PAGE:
French musicals strike a chord in China | Inquirer Entertainment

French musicals strike a chord in China

/ 05:03 PM November 09, 2019

French musicals in China

This photo taken on October 25, 2019, shows a fan having her picture taken on life size pictures of actors from the French Musical “Le Rouge et le Noir – L’Opera Rock”, at the Beijing Century Theatre in Beijing. Image: NOEL CELIS / AFP

French musicals that were hits in their country have struck a chord and found a second life far from home — in China, where fans sing along with the foreign cast.

Western musicals have grown in popularity in China in recent years, with fans flocking to classic Broadway shows such as “Cats” and “The Phantom of the Opera”.


But French shows have given American musicals a run for their money, with “Notre-Dame de Paris”, “Mozart, L’Opera Rock” and “The Red and the Black” filling theatres.


French musicals have gained fans in a Communist-ruled country that sees itself as the heir of the Paris Commune, a revolutionary government that briefly ruled the French capital in 1871.

“Notre-Dame”, which is based on Victor Hugo’s classic novel, was one of the first French musicals to break into the Chinese market in 2002.

The show sold out this summer after the iconic Parisian Cathedral’s roof burned down.

Hugo and his social stance have found enduring popularity in China, and the French author was once included on a list of 100 foreign cultural figures President Xi Jinping found inspiring.

“Les Miserables”, Hugo’s revolutionary-themed musical, was rewarded with a 20-minute standing ovation from the audience when it was performed in Shanghai last year, according to state media.

“French shows are generally adaptations of masterpieces or historic events and they reflect the intensity of social struggle,” said Wang Ruiqi, a student enthralled by “The Red and the Black”.


The rock opera — adapted from French author Stendhal’s classic novel about a young man’s ambitions to climb the social ladder from modest beginnings in 19th century France — began its 50-show tour of China in October.

Most theatres quickly sold out, with tickets going for 1,180 yuan ($167 or P8,500) — higher than the minimum wage in some regions.

“There’s a real musical culture in China, strangely more than in France,” said Laurent Ban, who plays the bad guy, Monsieur Valenod, in the musical.

Su Dewei, 45, and his wife attended a show in Beijing.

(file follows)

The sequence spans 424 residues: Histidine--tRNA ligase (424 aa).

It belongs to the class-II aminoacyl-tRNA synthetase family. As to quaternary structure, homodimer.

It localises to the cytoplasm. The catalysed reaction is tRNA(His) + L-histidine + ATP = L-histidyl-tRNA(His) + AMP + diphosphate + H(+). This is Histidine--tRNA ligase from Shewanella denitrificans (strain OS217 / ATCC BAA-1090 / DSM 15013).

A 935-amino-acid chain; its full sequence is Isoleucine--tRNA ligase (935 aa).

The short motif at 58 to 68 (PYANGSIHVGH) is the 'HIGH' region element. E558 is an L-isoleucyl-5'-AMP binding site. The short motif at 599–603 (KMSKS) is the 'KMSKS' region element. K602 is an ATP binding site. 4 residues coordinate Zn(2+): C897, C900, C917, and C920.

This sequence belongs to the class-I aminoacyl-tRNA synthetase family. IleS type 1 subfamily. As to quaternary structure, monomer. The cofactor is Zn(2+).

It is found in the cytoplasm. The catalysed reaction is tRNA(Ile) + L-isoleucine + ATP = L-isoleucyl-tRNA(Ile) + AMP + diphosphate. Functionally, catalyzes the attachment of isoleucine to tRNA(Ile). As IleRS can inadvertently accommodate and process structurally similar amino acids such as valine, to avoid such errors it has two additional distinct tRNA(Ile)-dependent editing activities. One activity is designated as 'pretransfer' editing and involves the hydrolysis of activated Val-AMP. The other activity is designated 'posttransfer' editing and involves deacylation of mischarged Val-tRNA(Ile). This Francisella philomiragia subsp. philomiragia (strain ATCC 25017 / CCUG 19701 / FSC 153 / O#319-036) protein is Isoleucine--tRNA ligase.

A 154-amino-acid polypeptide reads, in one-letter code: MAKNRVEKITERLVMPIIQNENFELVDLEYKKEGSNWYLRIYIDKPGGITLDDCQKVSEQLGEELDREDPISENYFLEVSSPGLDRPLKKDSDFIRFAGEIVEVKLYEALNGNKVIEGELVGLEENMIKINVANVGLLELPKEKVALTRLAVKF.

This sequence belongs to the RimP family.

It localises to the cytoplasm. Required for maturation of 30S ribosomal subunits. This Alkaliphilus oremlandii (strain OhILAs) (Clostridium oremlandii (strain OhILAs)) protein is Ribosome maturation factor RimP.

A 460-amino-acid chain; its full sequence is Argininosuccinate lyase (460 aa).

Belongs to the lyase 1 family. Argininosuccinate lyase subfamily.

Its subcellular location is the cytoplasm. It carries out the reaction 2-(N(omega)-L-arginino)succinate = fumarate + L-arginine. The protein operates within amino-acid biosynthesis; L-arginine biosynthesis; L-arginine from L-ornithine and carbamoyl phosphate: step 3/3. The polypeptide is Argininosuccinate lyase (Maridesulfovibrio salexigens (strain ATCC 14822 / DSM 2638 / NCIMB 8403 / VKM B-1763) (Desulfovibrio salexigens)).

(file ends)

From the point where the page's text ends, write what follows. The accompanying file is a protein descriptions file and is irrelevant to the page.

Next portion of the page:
“I often watch musicals online,” Su said, adding: “French musicals.”

In “The Red and the Black”, he said, “there’s humor and the stage decoration is beautiful.”

Box office hits 

China has a rich history of various forms of elaborate operas — though it went through a dark period when Chairman Mao Zedong’s powerful wife, Jiang Qing, cracked down on the arts during the 1966-1976 Cultural Revolution.

But music made a comeback as China opened up to the world following Mao’s death.

In total, 1.6 million people watched 2,460 musicals in China in 2018, bringing 428 million yuan ($61 million) in box office receipts — almost double the previous year, according to industry figures.

More than half of the shows that made their China debut last year were English-language musicals, while 35 percent were French, German and Austrian.

“Cats” was the top seller, taking almost a quarter of the box office, followed by “Chicago”.

The best-selling French musical was “Mozart, L’Opera Rock” which came in fifth followed by “Romeo et Juliette”.

Yu Xinyue, who produces “The Red and the Black” in China, said the distinctive French touch is the ability to express emotions through musicals.

“Anglo-Saxon shows place more emphasis on drama and how to tell stories,” Yu said.

At the Beijing show, the mostly young female audience sang along to the musical’s most famous songs — though many likely don’t speak any French.

“It’s funny because (the Chinese audience) was very different 15 years ago,” said Ban, who has performed in French musicals in China for years.

“The audiences were very calm,” he said.

But today they “let themselves go and express their emotions.” NVG


In China, traditional opera thrives in small theaters

Your subscription could not be saved. Please try again.
Your subscription has been successful.

Subscribe to our daily newsletter

By providing an email address. I agree to the Terms of Use and acknowledge that I have read the Privacy Policy.

China bans movies, actors from prominent Taiwan film awards

TAGS: China, France, Les Miserables, Musical, Notre-Dame de Paris

© Copyright 1997-2024 | All Rights Reserved

We use cookies to ensure you get the best experience on our website. By continuing, you are agreeing to our use of cookies. To find out more, please click this link.